Qantas looks to international expansion after best-ever result

The Australian airline produced record financial performances in all four divisions.

Qantas Airways is planning to step up its international expansion and reduce its domestic operations after reporting its best financial result in its 95-year history.

The June 30 year produced an underlying profit before tax of $A1.53 billion, up 57%, and a record statutory profit before tax of $A1.42 billion, up 80%.

Chief executive Alan Joyce says the airline is planning for capacity growth of 2-3% in the first half of the 2017 financial year through increased aircraft utilisation.

While group domestic capacity, which includes Qantas/Qantas Link and Jetstar, is expected to be flat to a decrease of 1%, group international capacity is expected to increase by approximately 4%.

This will include delivery starting later this year of the first of eight Boeing 787-9 Dreamliners for Qantas International. This is a switch from previous purchases of Airbus A380 superjumbos.

The earnings result is based on record performances in all four divisions – Qantas Domestic, Qantas International, the Jetstar Group and Qantas Loyalty.

Qantas will resume dividend payments (7Ac per share), reward its 25,000 non-executive employees with a one-off cash bonus totalling $A75 million and continue investment in customer service, including extending wi-fi to Qantas’ regional and international fleets.

The airline will carry out a further on-market share buy-back of up to $A366 million, subject to shareholder approval. Previous buybacks have totalled $A500 million, plus a capital return of $A505 million in 2015.

Turnaround after big loss
The huge turnaround in performance follows a record loss of $A2.8 billion in 2014 and a profit of $A557 million in 2015.

Mr Joyce says the transformation programme begun in early 2014 continues to reshape the group’s cost base and ability to generate revenue. This has produced $A1.66 billion in permanent cost and revenue benefits since then and will realise $A2.1 billion by June 2017.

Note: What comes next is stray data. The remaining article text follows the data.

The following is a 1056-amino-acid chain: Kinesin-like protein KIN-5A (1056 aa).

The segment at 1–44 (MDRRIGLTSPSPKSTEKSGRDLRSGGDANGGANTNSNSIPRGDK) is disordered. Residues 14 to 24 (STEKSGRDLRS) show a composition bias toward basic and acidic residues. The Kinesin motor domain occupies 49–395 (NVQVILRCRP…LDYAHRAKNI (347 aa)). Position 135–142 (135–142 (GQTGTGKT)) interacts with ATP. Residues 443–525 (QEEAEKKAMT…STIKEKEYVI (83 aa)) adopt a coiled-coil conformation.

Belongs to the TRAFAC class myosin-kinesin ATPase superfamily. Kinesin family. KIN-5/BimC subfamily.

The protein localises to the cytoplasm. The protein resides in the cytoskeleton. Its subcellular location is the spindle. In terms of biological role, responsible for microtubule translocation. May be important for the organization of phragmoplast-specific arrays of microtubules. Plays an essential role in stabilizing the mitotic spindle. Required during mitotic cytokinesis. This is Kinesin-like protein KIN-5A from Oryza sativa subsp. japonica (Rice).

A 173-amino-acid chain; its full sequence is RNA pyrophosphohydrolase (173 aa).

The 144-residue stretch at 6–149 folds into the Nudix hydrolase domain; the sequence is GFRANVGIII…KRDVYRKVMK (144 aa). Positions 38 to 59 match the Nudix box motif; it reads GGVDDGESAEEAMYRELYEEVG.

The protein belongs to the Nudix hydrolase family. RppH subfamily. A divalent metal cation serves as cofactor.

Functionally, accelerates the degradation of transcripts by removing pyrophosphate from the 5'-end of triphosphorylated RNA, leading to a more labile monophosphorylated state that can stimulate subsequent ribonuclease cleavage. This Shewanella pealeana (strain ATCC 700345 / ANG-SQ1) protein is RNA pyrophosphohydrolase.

“Effective fuel hedging saw the group secure a $A664 million benefit from lower global fuel prices compared with financial year 2015, passing a proportion of these savings through to air fares – which are up to 40% lower than a decade ago in the Australian market,” Qantas says in its statement.

“Transformation has made us a more agile business, created value for our shareholders and given us a platform to invest for the future,” Mr Joyce says.

“Qantas is stronger than ever but we’re also determined to keep changing and adapting so that we can succeed no matter what environment we’re in.”

Cashflow of $A2.8 billion was used for capital expenditure, shareholder distributions and debt repayments, while excess cash was used for refinancing.

Future rests on Dreamliner
Mr Joyce says the introduction of Dreamliners to the international fleet  will set new standards for the industry.

In this part of the world, the Dreamliner is used by Qantas partner American Airlines for its Los-Angeles-Auckland service, as well as rivals Air New Zealand and United Airlines.

Qantas says it’s working with designer Marc Newson and university sleep experts to design the Dreamliner interiors in economy, premium economy.

“Throughout our transformation we’ve invested in the areas that matter most to our customers,” Mr Joyce says. “We’ve renewed our aircraft, lounges, technology and the training we provide for our people.”

Qantas International has re-allocated capacity from trans-Pacific routes and the domestic market to destinations including New Zealand, Singapore, Hong Kong, Japan, the Philippines and Indonesia.

This includes an expanded partnership with American Airlines, which saw Qantas return to San Francisco and American to Sydney and Auckland.

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